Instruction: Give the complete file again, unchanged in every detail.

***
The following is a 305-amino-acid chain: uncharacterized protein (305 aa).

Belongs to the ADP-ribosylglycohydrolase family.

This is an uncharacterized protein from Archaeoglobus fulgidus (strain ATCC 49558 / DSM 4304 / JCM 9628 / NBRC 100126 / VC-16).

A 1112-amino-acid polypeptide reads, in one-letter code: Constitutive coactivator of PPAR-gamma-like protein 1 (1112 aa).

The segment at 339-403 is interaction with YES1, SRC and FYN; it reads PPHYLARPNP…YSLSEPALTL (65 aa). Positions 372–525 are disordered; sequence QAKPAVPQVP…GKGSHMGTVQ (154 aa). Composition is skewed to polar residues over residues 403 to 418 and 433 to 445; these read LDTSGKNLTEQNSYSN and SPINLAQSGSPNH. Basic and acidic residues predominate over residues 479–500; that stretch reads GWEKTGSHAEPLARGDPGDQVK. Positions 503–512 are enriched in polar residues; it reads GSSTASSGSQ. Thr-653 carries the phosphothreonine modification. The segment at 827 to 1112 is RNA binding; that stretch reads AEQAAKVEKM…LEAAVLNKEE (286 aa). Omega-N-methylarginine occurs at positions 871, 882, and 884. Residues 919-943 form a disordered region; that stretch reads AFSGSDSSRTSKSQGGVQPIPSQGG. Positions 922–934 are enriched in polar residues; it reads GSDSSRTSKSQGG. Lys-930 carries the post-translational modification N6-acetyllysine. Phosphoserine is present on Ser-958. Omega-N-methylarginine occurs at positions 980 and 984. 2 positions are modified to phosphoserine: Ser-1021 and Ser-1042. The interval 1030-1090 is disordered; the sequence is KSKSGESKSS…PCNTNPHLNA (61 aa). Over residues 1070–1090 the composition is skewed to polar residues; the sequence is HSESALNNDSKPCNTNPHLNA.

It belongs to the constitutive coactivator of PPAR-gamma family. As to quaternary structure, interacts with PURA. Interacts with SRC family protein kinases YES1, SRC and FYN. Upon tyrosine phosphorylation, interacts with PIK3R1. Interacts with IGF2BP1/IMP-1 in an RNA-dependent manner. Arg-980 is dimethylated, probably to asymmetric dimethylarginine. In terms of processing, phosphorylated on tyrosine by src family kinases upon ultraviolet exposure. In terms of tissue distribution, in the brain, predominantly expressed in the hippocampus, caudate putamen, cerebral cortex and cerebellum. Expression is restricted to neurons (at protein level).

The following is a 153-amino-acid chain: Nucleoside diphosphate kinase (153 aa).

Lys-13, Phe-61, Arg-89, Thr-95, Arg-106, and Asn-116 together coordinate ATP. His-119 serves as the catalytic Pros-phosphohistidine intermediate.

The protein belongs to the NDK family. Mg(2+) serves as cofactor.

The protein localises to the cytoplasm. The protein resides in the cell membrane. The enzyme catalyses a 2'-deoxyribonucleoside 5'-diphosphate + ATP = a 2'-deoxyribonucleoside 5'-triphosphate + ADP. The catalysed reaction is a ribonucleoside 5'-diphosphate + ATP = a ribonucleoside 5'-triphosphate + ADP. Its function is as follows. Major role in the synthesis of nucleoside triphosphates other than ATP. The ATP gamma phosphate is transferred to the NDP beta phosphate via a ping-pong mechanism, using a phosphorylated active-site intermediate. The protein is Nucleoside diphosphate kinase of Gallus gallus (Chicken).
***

The following is a 305-amino-acid chain: uncharacterized protein (305 aa).

Belongs to the ADP-ribosylglycohydrolase family.

This is an uncharacterized protein from Archaeoglobus fulgidus (strain ATCC 49558 / DSM 4304 / JCM 9628 / NBRC 100126 / VC-16).

A 1112-amino-acid polypeptide reads, in one-letter code: Constitutive coactivator of PPAR-gamma-like protein 1 (1112 aa).

The segment at 339-403 is interaction with YES1, SRC and FYN; it reads PPHYLARPNP…YSLSEPALTL (65 aa). Positions 372–525 are disordered; sequence QAKPAVPQVP…GKGSHMGTVQ (154 aa). Composition is skewed to polar residues over residues 403 to 418 and 433 to 445; these read LDTSGKNLTEQNSYSN and SPINLAQSGSPNH. Basic and acidic residues predominate over residues 479–500; that stretch reads GWEKTGSHAEPLARGDPGDQVK. Positions 503–512 are enriched in polar residues; it reads GSSTASSGSQ. Thr-653 carries the phosphothreonine modification. The segment at 827 to 1112 is RNA binding; that stretch reads AEQAAKVEKM…LEAAVLNKEE (286 aa). Omega-N-methylarginine occurs at positions 871, 882, and 884. Residues 919-943 form a disordered region; that stretch reads AFSGSDSSRTSKSQGGVQPIPSQGG. Positions 922–934 are enriched in polar residues; it reads GSDSSRTSKSQGG. Lys-930 carries the post-translational modification N6-acetyllysine. Phosphoserine is present on Ser-958. Omega-N-methylarginine occurs at positions 980 and 984. 2 positions are modified to phosphoserine: Ser-1021 and Ser-1042. The interval 1030-1090 is disordered; the sequence is KSKSGESKSS…PCNTNPHLNA (61 aa). Over residues 1070–1090 the composition is skewed to polar residues; the sequence is HSESALNNDSKPCNTNPHLNA.

It belongs to the constitutive coactivator of PPAR-gamma family. As to quaternary structure, interacts with PURA. Interacts with SRC family protein kinases YES1, SRC and FYN. Upon tyrosine phosphorylation, interacts with PIK3R1. Interacts with IGF2BP1/IMP-1 in an RNA-dependent manner. Arg-980 is dimethylated, probably to asymmetric dimethylarginine. In terms of processing, phosphorylated on tyrosine by src family kinases upon ultraviolet exposure. In terms of tissue distribution, in the brain, predominantly expressed in the hippocampus, caudate putamen, cerebral cortex and cerebellum. Expression is restricted to neurons (at protein level).

The following is a 153-amino-acid chain: Nucleoside diphosphate kinase (153 aa).

Lys-13, Phe-61, Arg-89, Thr-95, Arg-106, and Asn-116 together coordinate ATP. His-119 serves as the catalytic Pros-phosphohistidine intermediate.

The protein belongs to the NDK family. Mg(2+) serves as cofactor.

The protein localises to the cytoplasm. The protein resides in the cell membrane. The enzyme catalyses a 2'-deoxyribonucleoside 5'-diphosphate + ATP = a 2'-deoxyribonucleoside 5'-triphosphate + ADP. The catalysed reaction is a ribonucleoside 5'-diphosphate + ATP = a ribonucleoside 5'-triphosphate + ADP. Its function is as follows. Major role in the synthesis of nucleoside triphosphates other than ATP. The ATP gamma phosphate is transferred to the NDP beta phosphate via a ping-pong mechanism, using a phosphorylated active-site intermediate. The protein is Nucleoside diphosphate kinase of Gallus gallus (Chicken).